Explore interesting sights in Aberdeenshire, United Kingdom. Click on a marker on the map to view details about it. Underneath is an overview of the sights with images. A total of 12 sights are available in Aberdeenshire, United Kingdom.
1. East Aquhorthies Stone Circle
Easter Aquhorthies stone circle, located near Inverurie in north-east Scotland, is one of the best-preserved examples of a recumbent stone circle and one of the few that still have their full complement of stones and the only one that has all its stones still standing without having been re-erected. It stands on a gentle hill slope about 1 mile (1.6 km) west of Inverurie and consists of a ring of nine stones, eight of which are grey granite and one red jasper. Two more grey granite stones flank a recumbent of red granite flecked with crystals and lines of quartz. The circle is particularly notable for its builders' use of polychromy in the stones, with the reddish ones situated on the SSW side and the grey ones opposite. The discovery of a possible cist covered by a capstone at the centre of the circle indicates that there may once have been a cairn there, but only a conspicuous bump now remains.
2. Craigievar Castle
Craigievar Castle is a pinkish harled castle or fortified country house 6 miles (9.7 km) south of Alford, Aberdeenshire, Scotland. It was the seat of Clan Sempill and the Forbes family resided here for 350 years until 1963, when the property was given to the National Trust for Scotland by William Forbes-Sempill, 19th Lord Sempill, in the 1960s. The setting is among scenic rolling foothills of the Grampian Mountains, and the contrast of its massive lower storey structure to the finely sculpted multiple turrets, gargoyles and high corbelling work to create a classic fairytale appearance.
3. Castle Fraser
Castle Fraser is the most elaborate Z-plan castle in Scotland and one of the grandest 'Castles of Mar'. It is located near Kemnay in the Aberdeenshire region of Scotland. The castle stands in over 300 acres (1.2 km2) of landscaped grounds, woodland and farmland which includes a walled kitchen garden of the 19th century. There is archaeological evidence of an older square tower dating from around 1400 or 1500 within the current construction. The castle is a Category A listed building and the grounds are included in the Inventory of Gardens and Designed Landscapes in Scotland.
4. Tolquhon Castle
Tolquhon Castle is located in Aberdeenshire, north-east Scotland. It lies about 1.5 miles (2.4 km) north-west of Pitmedden, and 2 miles (3.2 km) south of Tarves. The castle was built by William Forbes, 7th Laird of Tolquhon, between 1584 and 1589 as an extension to the earlier tower house known as Preston's Tower. Although ruined, the castle has been described as "the most characteristic château of the Scots Renaissance". It is in the care of Historic Scotland and is open to the public.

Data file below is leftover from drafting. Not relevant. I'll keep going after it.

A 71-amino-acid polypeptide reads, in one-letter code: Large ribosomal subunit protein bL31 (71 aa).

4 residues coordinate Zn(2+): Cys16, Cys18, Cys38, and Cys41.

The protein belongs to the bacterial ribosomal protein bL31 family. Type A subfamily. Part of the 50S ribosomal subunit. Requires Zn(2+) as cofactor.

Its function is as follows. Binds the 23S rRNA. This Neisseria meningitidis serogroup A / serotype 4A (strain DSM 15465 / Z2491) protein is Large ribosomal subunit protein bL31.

5. Abergeldie Castle
Abergeldie Castle is a four-floor tower house in Crathie and Braemar parish, SW Aberdeenshire, Scotland. It stands at an altitude of 840 feet (260 m), on the south bank of the River Dee, five miles (8 km) west of Ballater, and about two miles (3 km) east of the royal residence of Balmoral Castle. Behind it rises Creag nam Ban, a rounded granite hill about 527 metres (1,729 ft) high, and across the river to its front is the cairn-crowned Geallaig Hill, rising to 743 metres (2,438 ft).
6. Glenshee Ski Centre
Glenshee Ski Centre is an alpine snowsports area in the Scottish Highlands. It is located above the Cairnwell Pass at the head of Glen Shee on either side of the A93 road between Blairgowrie and Braemar. Glenshee is Britain's largest alpine snowsports area and is referred to as the 'Scottish Three Glens'. in reference to Les Trois Vallées. The ski area covers 2,000 acres (8.1 km2).
7. Oxen Craig
Bennachie is a range of hills in Aberdeenshire, Scotland. It has several tops, the highest of which, Oxen Craig, has a height of 528 metres (1,732 ft). Though not particularly high, compared to other peaks within Scotland, the mountain is very prominent, owing to its isolation and the relative flatness of the surrounding terrain, and dominates the skyline from several viewpoints.
8. Raedykes Roman camp
Raedykes is the site of a Roman marching camp located just over three miles northwest of Stonehaven, Aberdeenshire, Scotland. National Grid Reference NO 842902. It is designated as a scheduled monument. A marching camp was a temporary camp used mainly for overnight stops on a long route between more permanent forts, or as a temporary base while on campaign in hostile territory.
9. The GlenDronach Distillery
Glendronach distillery is a Scottish whisky distillery located near Forgue, by Huntly, Aberdeenshire, in the Highland whisky district. It was owned by the BenRiach Distillery Company Ltd. The name Glendronach derives from the Scottish Gaelic Gleann Dronach which means "valley of the brambles" or "valley of the blackberries".
10. Bognie Castle
Bognie Castle is a ruined castle near Huntly and Banff in the Aberdeenshire region of Scotland. It was built in the 17th century and is now ruined. It once rose 4 stories high, but according to tradition was never inhabited. It shows traces of a plain building, and apparently existed in 1696.
11. Old Slains Castle
Slains Castle is a ruined castle near Collieston in Aberdeenshire, Scotland. It is not to be confused with New Slains Castle, a separate building located five miles to the north-east. Built in the13th century, it was partly destroyed in 1594.
12. Càrn Aosda
Càrn Aosda is a Scottish mountain situated 12.5 km south of the town of Braemar, in the county of Aberdeenshire. It stands near the summit of the Cairnwell Pass on the A93 road, in the midst of the Glenshee Ski Centre.
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